Fine-tuning Planter Performance

 

With today’s planter monitors, keeping tabs on planter performance is easier than ever before.  Though physically double-checking planter operation during the season can maximize performance, the following is a list of items to be checked. 

 

 Planter Levelness

An improperly-leveled planter can inhibit the action of the row unit’s parallel-bar linkage, potentially leading to non-uniform seeding depth. Check this while the planter is stopped and engaged in the soil. The planter’s tongue and the row units’ parallel-bar linkages should be nearly level (parallel) with the ground.  Symptoms of an unlevel planter can include inconsistent seed spacing and depth. A severely unlevel planter may also have difficulty closing the seed furrow.

Down force

Many planters have springs or air bags in the parallel-bar linkage.  These devices transfer weight from the planter’s frame to the row unit to help disk opener and residue clearing/cutting coulter (if equipped) penetrate the soil and minimize unit bounce in rough conditions. Row unit down force should be adjusted when adding or removing row unit attachments, if there is a significant change in soil conditions (texture, moisture, tillage) or if the row units are bouncing when planting. Pay particular attention to row units following tractor tire tracks as they may require additional down force. Too little down force can result in row unit bounce and, subsequently, shallow seed placement.  However, too much down force could accelerate wear on the row units’ ground-engaging components and could negatively affect early plant development.

Row cleaners (if equipped)

Row cleaners, trash wheels, or trash whippers are designed to sweep residue out of the path of the opener and, as such, must be adjusted to just touch the ground. Row cleaners adjusted too high will not rotate and will leave residue in the path of the opener. Adjusted too low and they may move too much soil which could affect seeding depth and cause the seed to be planted in cool, damp soil. Long residue can wrap around the row cleaners. In this case, a lead coulter may be needed to cut the residue before it can be moved out of the way by the row cleaner.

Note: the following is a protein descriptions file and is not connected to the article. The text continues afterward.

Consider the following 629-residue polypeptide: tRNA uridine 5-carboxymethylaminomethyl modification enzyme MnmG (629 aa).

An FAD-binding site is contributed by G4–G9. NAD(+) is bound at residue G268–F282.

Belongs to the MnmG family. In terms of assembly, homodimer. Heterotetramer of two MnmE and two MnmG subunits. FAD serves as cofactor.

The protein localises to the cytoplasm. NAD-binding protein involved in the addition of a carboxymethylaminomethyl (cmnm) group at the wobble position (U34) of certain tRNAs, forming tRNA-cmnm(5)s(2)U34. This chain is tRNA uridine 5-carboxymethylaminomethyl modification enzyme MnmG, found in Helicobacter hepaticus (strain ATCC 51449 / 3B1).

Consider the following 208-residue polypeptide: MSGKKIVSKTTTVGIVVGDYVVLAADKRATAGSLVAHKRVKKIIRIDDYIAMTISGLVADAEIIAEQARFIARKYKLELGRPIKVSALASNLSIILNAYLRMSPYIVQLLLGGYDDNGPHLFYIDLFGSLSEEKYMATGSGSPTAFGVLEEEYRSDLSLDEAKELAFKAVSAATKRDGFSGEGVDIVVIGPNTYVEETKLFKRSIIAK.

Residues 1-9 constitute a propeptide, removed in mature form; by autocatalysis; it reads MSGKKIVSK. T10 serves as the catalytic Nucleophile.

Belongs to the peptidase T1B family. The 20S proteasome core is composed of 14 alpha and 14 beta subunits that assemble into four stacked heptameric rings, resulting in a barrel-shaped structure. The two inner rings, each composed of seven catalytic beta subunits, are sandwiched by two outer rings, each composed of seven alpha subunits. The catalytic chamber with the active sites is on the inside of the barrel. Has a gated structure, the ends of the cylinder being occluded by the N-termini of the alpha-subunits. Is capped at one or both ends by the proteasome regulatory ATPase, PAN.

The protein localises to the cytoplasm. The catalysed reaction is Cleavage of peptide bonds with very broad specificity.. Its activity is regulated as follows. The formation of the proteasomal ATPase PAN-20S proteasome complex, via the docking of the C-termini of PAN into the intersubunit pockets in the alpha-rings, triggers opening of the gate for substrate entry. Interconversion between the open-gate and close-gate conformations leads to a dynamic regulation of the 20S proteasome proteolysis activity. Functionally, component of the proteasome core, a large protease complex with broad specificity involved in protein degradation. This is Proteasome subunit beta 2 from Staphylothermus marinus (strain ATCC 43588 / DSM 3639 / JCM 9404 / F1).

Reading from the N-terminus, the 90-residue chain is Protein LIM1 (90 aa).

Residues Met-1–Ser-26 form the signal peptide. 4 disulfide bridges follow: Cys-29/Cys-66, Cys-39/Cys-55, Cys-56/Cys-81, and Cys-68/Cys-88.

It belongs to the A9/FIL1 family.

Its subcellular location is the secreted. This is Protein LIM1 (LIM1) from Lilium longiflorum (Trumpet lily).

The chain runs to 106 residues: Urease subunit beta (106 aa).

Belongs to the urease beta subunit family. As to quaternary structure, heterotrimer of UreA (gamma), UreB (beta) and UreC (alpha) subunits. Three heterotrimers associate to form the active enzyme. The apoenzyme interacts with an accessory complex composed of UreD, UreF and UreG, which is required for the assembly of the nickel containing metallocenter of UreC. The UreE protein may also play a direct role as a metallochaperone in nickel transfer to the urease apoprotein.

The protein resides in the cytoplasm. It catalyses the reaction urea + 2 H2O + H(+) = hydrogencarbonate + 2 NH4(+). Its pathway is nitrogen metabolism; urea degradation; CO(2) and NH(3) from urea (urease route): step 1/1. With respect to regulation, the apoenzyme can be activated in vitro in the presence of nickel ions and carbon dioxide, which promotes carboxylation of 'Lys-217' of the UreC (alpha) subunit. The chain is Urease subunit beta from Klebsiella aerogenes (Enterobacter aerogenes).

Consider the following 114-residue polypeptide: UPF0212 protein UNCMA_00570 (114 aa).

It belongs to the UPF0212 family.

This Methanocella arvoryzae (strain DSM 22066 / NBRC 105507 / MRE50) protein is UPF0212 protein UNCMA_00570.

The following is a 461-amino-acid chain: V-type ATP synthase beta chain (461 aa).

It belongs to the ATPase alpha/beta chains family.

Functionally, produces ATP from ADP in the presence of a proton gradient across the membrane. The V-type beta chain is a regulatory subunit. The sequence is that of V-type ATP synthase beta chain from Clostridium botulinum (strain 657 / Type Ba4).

Tire Pressure

On planters ground-driven by pneumatic tires, tire pressure should be checked daily. The tires need to be properly inflated to ensure an accurate seeding rate. An under-inflated tire will reduce the gear reduction of the drive leading to a higher seeding rate. The opposite is true for an over-inflated tire.

Checking Seed Population

To check population, pick a couple of row units to monitor for a repeated measurement. Release the closing wheel down force and use a chain or strap to restrain the closing wheels so they do not touch the ground. Plant long enough so the planter is at operating speed and allows a distance to ensure the observed population will be representative of the rest of the field.

Next, measure the length of the row representing 1/1000th of an acre. Use the table below to determine how far to measure for a specific planter setup.   After measuring the correct distance corresponding to 1/1000th of an acre, count the number of seeds found in that distance.  To find your population, simply multiply the number of seeds counted by 1000.  For example, if planting 30-inch rows and 32 seeds are counted in 17 ft. 5 in., then the seed population will be 32,000 seeds per acre.  Since seeds can be difficult to see in the furrow, it is recommended to do this test over a couple of rows to get a good idea of the actual seed population.

 

Planting distance needed to cover 1/1000th of an acre for each row. First measure the correct distance for your planter setup, then count the number of seeds in the furrow and multiply by 1000 to convert to seeds/acre.

Planting width (in)

Distance

15*

34 ft. 10 in.

20

26 ft. 1 in.

30

17 ft. 5 in.

* This number can also be used for twin-row planted on 30-inch centers.

Planting speed

The effect of planting speed on planter performance is well known. Manufacturers have worked to design planters to operate at higher speeds, but seed singulation and depth control still become more difficult at higher planting speeds.  Keep in mind, slowing down may improve planter performance.

Checking these items may be time consuming, but can ensure one’s planter is operating at its maximum performance.

Source: Kent Shannon, MU Ag Engineer